The affordability of homeownership to middle-income Americans
From 1971 through mid-2007, the nominal national sales price of housing grew almost eightfold. Controlling for inflation, this represented a near doubling in the relative price of housing. The retrenchment in prices that began in 2007 has so far remained small compared to the earlier increase. ; As house prices climbed, many people complained that housing had become unaffordable to middle-income Americans. As early as 1998, newspapers warned that homeownership was becoming a heavy financial burden. As sales price rises accelerated in 2003 and crested in 2006, homeownership was increasingly portrayed as the “unattainable” American dream. ; Notwithstanding such concerns, homeownership actually rose strongly beginning in the mid-1990s and in 2004 attained its highest level ever. The more recent surge in foreclosures suggests many households indeed purchased homes they could not afford. Still, this does not necessarily imply that housing in general has become unaffordable to middle-income households. Instead, it may be that many defaults resulted from specific households purchasing specific houses whose location, size, and other attributes made their sales price too high relative to the purchasers’ financial resources. ; Rappaport seeks to answer the question of whether homeownership has indeed become less affordable to middle-income Americans. He also discusses some reasons why perceptions of affordability may have decreased. past.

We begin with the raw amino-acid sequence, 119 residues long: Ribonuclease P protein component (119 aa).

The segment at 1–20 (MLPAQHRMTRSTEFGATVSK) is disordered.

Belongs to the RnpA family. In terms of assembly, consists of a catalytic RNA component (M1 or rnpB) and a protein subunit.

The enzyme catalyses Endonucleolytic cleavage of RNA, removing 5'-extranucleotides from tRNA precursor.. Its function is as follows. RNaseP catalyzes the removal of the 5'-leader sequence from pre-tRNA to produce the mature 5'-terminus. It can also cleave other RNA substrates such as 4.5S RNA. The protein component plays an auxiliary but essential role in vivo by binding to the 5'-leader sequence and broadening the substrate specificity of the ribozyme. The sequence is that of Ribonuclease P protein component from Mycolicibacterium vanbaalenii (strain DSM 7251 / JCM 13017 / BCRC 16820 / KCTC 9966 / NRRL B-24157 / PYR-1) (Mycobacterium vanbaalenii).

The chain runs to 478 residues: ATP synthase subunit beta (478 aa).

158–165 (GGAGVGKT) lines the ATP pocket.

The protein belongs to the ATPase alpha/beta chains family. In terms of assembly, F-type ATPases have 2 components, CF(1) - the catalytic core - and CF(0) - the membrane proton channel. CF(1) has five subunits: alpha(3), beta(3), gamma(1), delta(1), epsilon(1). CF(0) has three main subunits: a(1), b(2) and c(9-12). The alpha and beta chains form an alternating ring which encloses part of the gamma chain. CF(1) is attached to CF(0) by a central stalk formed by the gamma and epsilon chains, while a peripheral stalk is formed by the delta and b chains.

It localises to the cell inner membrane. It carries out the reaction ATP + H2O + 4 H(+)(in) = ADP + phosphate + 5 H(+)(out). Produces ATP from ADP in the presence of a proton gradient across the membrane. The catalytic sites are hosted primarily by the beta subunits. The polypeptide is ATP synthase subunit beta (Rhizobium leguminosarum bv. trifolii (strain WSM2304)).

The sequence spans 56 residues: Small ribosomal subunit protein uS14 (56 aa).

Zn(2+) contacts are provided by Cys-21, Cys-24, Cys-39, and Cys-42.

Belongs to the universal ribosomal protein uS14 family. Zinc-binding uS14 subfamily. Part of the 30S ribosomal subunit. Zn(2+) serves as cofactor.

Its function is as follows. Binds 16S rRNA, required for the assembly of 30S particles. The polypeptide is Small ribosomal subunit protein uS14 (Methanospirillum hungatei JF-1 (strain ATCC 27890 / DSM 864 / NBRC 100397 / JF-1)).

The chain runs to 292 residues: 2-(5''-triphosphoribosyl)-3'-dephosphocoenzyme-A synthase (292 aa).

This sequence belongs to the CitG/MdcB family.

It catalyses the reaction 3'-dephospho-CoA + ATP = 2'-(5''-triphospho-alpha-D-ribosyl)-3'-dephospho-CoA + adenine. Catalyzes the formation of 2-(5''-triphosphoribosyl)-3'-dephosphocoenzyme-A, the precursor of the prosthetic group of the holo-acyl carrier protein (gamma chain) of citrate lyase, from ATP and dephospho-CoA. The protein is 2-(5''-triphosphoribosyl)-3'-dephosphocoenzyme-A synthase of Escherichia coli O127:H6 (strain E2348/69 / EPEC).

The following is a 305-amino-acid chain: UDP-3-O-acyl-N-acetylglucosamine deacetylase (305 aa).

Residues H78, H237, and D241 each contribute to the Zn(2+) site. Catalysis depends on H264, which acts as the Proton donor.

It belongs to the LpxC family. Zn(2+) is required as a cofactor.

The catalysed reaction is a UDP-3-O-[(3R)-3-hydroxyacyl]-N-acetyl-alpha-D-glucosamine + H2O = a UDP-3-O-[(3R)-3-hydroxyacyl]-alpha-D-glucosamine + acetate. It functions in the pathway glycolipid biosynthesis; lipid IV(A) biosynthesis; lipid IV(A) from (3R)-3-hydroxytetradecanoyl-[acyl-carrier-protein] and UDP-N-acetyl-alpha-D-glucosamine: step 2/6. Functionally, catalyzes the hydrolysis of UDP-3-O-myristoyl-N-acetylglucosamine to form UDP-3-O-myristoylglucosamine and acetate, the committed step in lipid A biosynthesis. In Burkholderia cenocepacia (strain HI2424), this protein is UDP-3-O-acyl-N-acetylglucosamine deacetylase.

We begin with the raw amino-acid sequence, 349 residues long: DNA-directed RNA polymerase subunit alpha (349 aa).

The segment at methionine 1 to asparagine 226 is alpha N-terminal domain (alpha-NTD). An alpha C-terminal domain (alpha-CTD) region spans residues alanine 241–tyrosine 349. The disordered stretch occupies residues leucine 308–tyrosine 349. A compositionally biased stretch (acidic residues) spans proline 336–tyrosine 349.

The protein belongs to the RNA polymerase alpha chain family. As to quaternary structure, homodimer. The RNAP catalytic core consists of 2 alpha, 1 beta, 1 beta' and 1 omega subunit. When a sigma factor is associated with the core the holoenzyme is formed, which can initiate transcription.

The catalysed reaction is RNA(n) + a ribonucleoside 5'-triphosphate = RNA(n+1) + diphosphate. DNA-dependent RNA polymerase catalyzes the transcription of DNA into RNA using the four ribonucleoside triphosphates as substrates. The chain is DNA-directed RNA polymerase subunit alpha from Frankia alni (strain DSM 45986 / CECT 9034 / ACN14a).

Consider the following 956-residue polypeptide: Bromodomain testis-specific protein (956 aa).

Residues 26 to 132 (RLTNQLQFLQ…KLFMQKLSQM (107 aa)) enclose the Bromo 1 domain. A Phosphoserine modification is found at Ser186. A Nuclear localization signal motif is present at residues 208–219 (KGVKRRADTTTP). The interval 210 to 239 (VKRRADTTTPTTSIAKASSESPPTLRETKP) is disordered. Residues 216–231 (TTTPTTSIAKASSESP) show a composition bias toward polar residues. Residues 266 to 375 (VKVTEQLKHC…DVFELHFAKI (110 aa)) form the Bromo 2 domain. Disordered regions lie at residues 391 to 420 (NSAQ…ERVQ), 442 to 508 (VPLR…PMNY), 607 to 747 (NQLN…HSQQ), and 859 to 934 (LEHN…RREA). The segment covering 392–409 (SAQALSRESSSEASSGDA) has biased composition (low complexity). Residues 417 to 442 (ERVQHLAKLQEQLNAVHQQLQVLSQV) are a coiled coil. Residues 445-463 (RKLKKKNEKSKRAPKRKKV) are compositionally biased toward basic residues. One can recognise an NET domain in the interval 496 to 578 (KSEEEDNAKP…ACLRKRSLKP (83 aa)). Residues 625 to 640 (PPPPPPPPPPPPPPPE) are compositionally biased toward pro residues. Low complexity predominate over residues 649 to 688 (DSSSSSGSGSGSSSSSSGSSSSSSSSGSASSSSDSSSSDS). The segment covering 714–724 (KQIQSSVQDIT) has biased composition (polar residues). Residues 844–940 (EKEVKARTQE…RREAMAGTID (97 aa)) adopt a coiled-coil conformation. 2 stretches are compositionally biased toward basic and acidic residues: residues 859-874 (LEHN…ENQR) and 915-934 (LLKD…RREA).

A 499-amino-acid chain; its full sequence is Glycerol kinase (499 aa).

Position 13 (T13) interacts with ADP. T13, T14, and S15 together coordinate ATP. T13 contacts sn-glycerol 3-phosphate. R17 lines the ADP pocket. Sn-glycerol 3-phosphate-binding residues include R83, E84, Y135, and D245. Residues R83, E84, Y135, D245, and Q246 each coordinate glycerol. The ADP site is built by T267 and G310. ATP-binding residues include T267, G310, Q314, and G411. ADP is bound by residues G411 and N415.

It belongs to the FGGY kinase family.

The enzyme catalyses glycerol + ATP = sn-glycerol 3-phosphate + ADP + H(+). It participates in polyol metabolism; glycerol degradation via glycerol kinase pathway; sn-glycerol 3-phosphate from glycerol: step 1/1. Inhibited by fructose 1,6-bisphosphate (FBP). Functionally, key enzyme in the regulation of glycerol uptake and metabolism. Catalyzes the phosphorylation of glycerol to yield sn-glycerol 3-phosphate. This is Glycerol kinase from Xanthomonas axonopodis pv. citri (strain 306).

Volume (Year): (2008)
Issue (Month): Q IV ()
|Contact details of provider:|| Postal: One Memorial Drive, Kansas City, MO 64198|
Phone: (816) 881-2254
Web page: http://www.kansascityfed.org
More information through EDIRC
|Order Information:|| Email: |
References listed on IDEAS
Please report citation or reference errors to , or , if you are the registered author of the cited work, log in to your RePEc Author Service profile, click on "citations" and make appropriate adjustments.:
- Charles Himmelberg & Christopher Mayer & Todd Sinai, 2005.
"Assessing High House Prices: Bubbles, Fundamentals, and Misperceptions,"
NBER Working Papers
11643, National Bureau of Economic Research, Inc.
- Charles Himmelberg & Christopher Mayer & Todd Sinai, 2005. "Assessing High House Prices: Bubbles, Fundamentals and Misperceptions," Journal of Economic Perspectives, American Economic Association, vol. 19(4), pages 67-92, Fall.